Table 1 Summary of the number of complexes identified, by complexes with only standard amino acid residues peptides and binding with multiple receptors chains
Fig. 1

Propedia database schema, presenting the tables, fields and relationships. The complex table (white) is the core of the database and interconnects all the data; pdb entities (blue) including group, pdb_groups and pdb tables; peptide/receptor and organism tables (yellow); cluster tables (green); and alignment tables (orange)

Data collected in previous steps and computed clusters were stored in a MySQL database. The entity-relationship model is depicted in Fig. 1. We have the following entities: pdb, complex, peptide, receptor, organism, cluster (three types: sequence, interface, binding site) and alignment (clustal (peptide sequence), mustang, probis). The group table contains keywords derived from the pdb classification. For example, the Coronavirus Main Proteinase (3CLpro) (PDB id: 1p9u) is classified as ‘Hydrolase/Hydrolase Inhibitor’ and was labeled so as to be included in the groups: ‘Hydrolase’ and ‘Inhibitor’. Alignment tables store data from the results of molecular pair alignment, according to the type of clustering, and therefore have double foreign keys (id_complex1, id_complex2) corresponding with the complex table due to efficiency requirements.

Fig. 2

a Propedia scheme. The user accesses Propedia through a browser. Propedia presents each protein–peptide as a complex. Each complex can be associated with a cluster based on sequence, interface or binding site. b Propedia interface. Three-dimensional structure visualization of a complex. Protein is shown as a cartoon (alpha-helix in magenta and beta-strands in orange). The peptide is shown as a cartoon with cyan sticks. Complex information includes receptor features, peptide features, clustering classification and similar complexes. ce Sequence, interface and binding site, cluster pages. Sequence cluster containing the sequence WebLogo (consensus) and main sequence. Each cluster page has a distribution chart (boxplot), used to filter complexes, according to the attributes used for clustering: sequence identity, iRMSD and alignment score



We classified peptide sequences using the tool Hammock (1.2.0) [27]. It uses hidden Markov model profiles for peptide sequence clustering and three external tools for multiple alignments, similarity search, and HMM-HMM comparison: Clustal Omega [28, 29], HMMER 3.0 [30], and HHSuite [31]. We ran Hammock using mode ‘full’ with default parameters with the exception of ‘–min_conserved_positions’, which was set to 3, and ‘–count_threshold’, which was set to 300. These values were set empirically. Sequence labels were assigned using Python in-house scripts. CCD was used as input and after the filtering step, Hammock returned 3,495 unique sequences and classified them into 771 clusters and 1074 unique clusters (singletons), totaling 1845 peptide sequence clusters. For each cluster (non singletons) a consensus sequence was generated using the WebLogo tool [32], and the sequence alignment was determined using Clustal Omega [28, 29] to store the sequence identity among the peptides of each cluster. Centroids were identified as the peptides having the same sequence as the main sequence of each cluster.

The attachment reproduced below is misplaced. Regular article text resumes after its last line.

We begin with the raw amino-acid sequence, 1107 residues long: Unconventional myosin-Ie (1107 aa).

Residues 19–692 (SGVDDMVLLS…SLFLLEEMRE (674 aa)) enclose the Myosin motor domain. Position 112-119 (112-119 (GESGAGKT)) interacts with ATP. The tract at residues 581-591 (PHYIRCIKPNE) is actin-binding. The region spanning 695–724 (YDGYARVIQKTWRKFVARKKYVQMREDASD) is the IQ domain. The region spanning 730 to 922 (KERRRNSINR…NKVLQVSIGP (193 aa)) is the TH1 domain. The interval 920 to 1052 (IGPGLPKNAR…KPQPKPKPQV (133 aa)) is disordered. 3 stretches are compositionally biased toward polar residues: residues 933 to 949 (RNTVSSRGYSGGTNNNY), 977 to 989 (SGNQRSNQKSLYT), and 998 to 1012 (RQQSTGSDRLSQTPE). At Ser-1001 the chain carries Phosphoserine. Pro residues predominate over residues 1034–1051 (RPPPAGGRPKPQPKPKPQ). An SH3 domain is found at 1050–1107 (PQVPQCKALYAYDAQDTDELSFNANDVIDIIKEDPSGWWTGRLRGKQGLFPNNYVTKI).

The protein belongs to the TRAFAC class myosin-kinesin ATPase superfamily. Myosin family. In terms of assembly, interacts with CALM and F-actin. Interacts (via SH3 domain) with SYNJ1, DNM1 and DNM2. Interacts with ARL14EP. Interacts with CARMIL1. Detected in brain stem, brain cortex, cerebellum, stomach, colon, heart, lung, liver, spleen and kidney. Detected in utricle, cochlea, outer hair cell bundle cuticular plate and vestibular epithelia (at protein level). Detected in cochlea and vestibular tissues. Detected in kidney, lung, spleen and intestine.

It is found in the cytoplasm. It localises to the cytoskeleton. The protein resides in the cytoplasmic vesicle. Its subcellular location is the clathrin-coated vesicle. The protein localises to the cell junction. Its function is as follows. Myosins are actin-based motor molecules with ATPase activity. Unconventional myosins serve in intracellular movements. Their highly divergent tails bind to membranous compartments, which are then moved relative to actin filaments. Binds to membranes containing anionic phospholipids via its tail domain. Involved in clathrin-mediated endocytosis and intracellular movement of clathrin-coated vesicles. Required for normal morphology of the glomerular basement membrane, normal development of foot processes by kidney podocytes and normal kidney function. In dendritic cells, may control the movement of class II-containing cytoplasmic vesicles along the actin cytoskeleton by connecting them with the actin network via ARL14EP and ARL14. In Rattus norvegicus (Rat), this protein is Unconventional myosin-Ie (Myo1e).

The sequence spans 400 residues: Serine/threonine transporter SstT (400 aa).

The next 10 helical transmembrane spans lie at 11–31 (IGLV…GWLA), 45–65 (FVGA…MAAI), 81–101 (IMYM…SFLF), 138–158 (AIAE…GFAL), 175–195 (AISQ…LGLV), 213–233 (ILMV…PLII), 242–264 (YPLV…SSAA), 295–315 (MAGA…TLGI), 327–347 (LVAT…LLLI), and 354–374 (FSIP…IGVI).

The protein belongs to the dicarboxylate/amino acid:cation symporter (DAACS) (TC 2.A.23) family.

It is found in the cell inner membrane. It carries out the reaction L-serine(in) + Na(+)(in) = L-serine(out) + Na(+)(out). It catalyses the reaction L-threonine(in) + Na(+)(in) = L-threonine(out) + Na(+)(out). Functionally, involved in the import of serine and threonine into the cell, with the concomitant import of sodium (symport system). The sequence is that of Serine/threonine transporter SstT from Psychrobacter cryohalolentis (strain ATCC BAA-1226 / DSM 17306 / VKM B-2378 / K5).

Protein–peptide interfaces were aligned with MUSTANG [33], a multiple protein structural alignment tool that superposes structures using the distances of the C-\(\alpha\) coordinates of residues. A pairwise structural alignment was performed using only the protein structures of the CCD. To avoid unfavorable pairwise alignments, we considered only pairs of receptors sharing over 50% sequence identity. A total of 353,545 alignments were performed in parallel in a multicore processor, and the interface RMSD (iRMSD) was calculated from the results. The protein–peptide interface was considered to be all residues within 6 Å of a peptide [34, 35]. In-house Python scripts were developed to create an undirected graph network using the NetworkX (version 1.11) Python library [36]. Nodes representing receptors and the edges (with the iRMSD between them) were added if 75% of the residues that composed the interfaces were aligned and had C\(\alpha\) distance less than or equal to 2 Å. This threshold is the same for PepX [13]. Each connected subgraph from the undirected graph was considered a cluster. Altogether, 535 clusters were formed, plus 1356 singletons, for a total of 1891 non redundant protein–peptide interfaces. Each centroid was defined as the receptor node with the highest degree, and in the case of a tie, the one with the lowest sum of iRMSDs.